If you’re wondering why your employees aren’t engaged . . . look at your leaders.
In my work with groups and organizations striving to create an engaged and effective workforce, I have witnessed a common trend: a team’s engagement rises and falls with the engagement of their leader—and for good reason.
Because leaders and managers are the direct drivers of change within an organization, their teams and direct reports naturally mirror the leaders’ levels of engagement. Managers are the conduits of information from the top of the organization; they set the tone for how information is received by their team.
More important still, leaders in any organization have to make a crucial choice: they can either be advocates for the company’s vision and goals, or be detractors from the company mission. A leader’s choice here directly affects his or her direct reports, peers, and supervisors—essentially, a leader’s decisions affect the entire organization.
Of the many different powers that leaders inherently possess, influence power is perhaps the most potent. While often this influence is productive, it can also be destructive. By leveraging this power to influence others inappropriately, leaders can create resentment, dissatisfaction and, ultimately, disengagement by what and how they communicate.
Recent DecisionWise research conducted with 252 managers and their direct reports in a multinational manufacturing organization provides striking support of the notion that a manager or leader’s own level of engagement has a direct connection with the engagement levels of his or her team. Consider the following:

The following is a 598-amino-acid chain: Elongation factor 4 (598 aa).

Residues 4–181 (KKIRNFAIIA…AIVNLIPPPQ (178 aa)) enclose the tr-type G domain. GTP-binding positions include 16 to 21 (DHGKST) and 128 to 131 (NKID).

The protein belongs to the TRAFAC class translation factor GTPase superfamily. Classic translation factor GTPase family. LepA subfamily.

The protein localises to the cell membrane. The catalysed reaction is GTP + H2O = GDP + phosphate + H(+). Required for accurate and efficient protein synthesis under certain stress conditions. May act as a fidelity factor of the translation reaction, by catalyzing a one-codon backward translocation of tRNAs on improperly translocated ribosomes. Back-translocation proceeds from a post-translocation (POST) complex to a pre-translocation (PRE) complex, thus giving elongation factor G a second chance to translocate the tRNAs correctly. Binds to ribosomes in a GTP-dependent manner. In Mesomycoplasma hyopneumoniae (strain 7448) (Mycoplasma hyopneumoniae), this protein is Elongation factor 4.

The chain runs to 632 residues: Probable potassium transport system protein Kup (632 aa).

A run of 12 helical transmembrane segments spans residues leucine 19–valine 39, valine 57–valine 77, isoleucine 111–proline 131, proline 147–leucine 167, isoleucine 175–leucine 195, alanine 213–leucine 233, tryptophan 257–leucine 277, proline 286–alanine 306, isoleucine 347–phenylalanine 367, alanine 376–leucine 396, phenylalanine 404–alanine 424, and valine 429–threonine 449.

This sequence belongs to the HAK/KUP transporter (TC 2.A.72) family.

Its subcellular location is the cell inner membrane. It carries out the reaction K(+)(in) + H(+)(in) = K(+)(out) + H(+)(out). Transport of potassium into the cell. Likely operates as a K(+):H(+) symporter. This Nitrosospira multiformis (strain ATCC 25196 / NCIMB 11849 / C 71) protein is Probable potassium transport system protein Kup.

- Fully engaged managers had the highest percentage (38%) of fully engaged employees in the organization
- Fully disengaged managers had the highest percentage (22%) of fully disengaged individuals on their teams.
Further examination of leadership engagement within this organization shows that regardless of the engagement level of the manager, each team consisted of at least half of the employees fitting into the category of “key contributor.” These individuals tend to possess basic levels of satisfaction with the job and working conditions, but are not in a state of mind making them either fully engaged or fully disengaged. In other words, it takes a fully engaged leader to drive full engagement.
In our webinar How Managers Can Drive Employee Engagement I’ll further explore the connection between leader and subordinate engagement. In addition to these interesting statistics, I’ll show you more evidence that a team’s level of engagement generally has direct correlation to the level of engagement of that team’s manager. I’ll also answer other crucial questions about a leader’s effect on his or her team’s level of engagement.